Is first homebuyer 5pc deposit for real?

SCO Mo looks set to become the ultimate sugar daddy to 10,000 young people off his $500m 5 per cent mortgage deposit scheme. Here's the lowdown on how to unpack that.

Prime Minister Scott Morrison, aka Sco Mo, set a January 2020 start for his First Home Loan Deposit Scheme - an election promise designed to get first-timers into property earlier and cheaper.

Sco Mo would become the ultimate sugar daddy, with the Federal Government stepping in as guarantor for approved applicants on "the additional loan amount taken out by the first homebuyer to cover the difference between the amount of the first homebuyer's deposit and 20 per cent of the value of the property".

Ten thousand people will be recipients of the scheme annually, just one tenth of the number of first homebuyers last year, but it will get them into their own home "years earlier than they would normally be able to do", is Scomo's plan.

Lenders mortgage insurance would also be scrapped for them - slashing about $10,000 of their start-up costs.

Mortgage Lenders Insurance would also be scrapped for the 10,000.
Mortgage Lenders Insurance would also be scrapped for the 10,000.

He calls it a game changer, but not everyone is convinced all the boxes have been ticked.

CoreLogic research analyst Cameron Kusher's concern is whether the scheme will "really help first time buyers".

"Over the past 10 years there has been an average of 103,485 first homebuyer finance commitments per annum. Given this, only around 10 per cent of first home buyers will be able to access this scheme," was his first concern.

As well, he said, "a 20 per cent deposit is not actually required to take out a mortgage".

"Buyers can borrow with less than a 20 per cent deposit. If they choose to do so, LMI is either an additional upfront cost or amortised into the mortgage amount. LMI is not transferable so if you choose to refinance or sell and purchase but still have less than 20% equity, LMI will be payable again".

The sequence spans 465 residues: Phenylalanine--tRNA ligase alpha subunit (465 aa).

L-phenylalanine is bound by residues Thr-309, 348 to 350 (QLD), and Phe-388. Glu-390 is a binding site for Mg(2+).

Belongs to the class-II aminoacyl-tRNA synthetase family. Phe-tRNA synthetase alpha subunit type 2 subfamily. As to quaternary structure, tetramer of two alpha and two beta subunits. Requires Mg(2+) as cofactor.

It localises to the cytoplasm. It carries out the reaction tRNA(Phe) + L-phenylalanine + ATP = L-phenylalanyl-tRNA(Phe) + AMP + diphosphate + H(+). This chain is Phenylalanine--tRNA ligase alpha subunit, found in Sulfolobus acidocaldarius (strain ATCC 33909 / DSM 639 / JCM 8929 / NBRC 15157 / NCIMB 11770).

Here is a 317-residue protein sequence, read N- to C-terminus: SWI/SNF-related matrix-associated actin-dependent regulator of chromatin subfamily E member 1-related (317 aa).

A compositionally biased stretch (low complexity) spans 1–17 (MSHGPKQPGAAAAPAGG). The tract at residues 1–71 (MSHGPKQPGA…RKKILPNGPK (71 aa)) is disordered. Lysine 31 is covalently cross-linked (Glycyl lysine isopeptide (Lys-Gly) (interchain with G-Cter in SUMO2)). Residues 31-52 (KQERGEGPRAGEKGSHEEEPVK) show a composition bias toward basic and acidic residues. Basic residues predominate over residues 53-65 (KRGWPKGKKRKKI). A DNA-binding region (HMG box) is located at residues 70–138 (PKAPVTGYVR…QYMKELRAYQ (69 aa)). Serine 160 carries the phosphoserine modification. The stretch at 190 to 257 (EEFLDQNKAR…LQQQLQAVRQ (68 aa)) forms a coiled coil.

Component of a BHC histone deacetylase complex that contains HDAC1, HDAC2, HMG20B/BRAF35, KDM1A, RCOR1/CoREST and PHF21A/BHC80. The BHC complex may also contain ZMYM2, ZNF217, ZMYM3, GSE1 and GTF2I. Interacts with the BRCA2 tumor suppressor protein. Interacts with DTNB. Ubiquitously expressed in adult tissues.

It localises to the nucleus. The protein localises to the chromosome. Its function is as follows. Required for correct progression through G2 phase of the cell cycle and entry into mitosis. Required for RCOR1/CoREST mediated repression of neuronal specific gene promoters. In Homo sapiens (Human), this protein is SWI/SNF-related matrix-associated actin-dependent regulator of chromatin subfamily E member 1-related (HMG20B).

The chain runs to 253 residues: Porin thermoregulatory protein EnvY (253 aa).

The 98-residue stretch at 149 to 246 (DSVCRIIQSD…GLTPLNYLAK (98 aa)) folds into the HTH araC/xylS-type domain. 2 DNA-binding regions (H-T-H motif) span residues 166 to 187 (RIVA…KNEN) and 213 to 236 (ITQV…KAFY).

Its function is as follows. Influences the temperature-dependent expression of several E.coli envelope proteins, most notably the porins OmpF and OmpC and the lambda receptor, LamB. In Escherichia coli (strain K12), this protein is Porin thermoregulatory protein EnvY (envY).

But Normal credit checks would also still apply, Mr Kusher said.

"Over the past four years or so it has become increasingly more difficult to access a mortgage and borrowers participating in this scheme will still need to pass the normal credit checks."

"Given this, the scheme, as proposed, is not going to result in anyone that currently can't access a mortgage to take out a mortgage."

"What it will mean is that people that already qualify for a mortgage can potentially avoid LMI and they can also purchase with a smaller deposit."

It was positive that first homebuyers would be able to borrow with a smaller deposit and without LMI so "they can potentially own a home earlier".

But he said "from a housing affordability perspective it is difficult to see how this policy actually helps".

"If anything," he said. "it might increase demand from first home buyers and lead to higher prices within the price points that fit with maximum loan sizes which have not yet been determined."

He suggested the government look at town planning reform to boost supply by allowing higher density developments in high demand areas.

Infrastructure upgrades and rethinking inefficient taxation transactional taxes such as stamp duty could also open up new areas.

The scheme was expected to be run by the National Housing Finance and Investment Corporation with access restricted to borrowers earning less than $125,000 individually or $200,000 combined for a couple.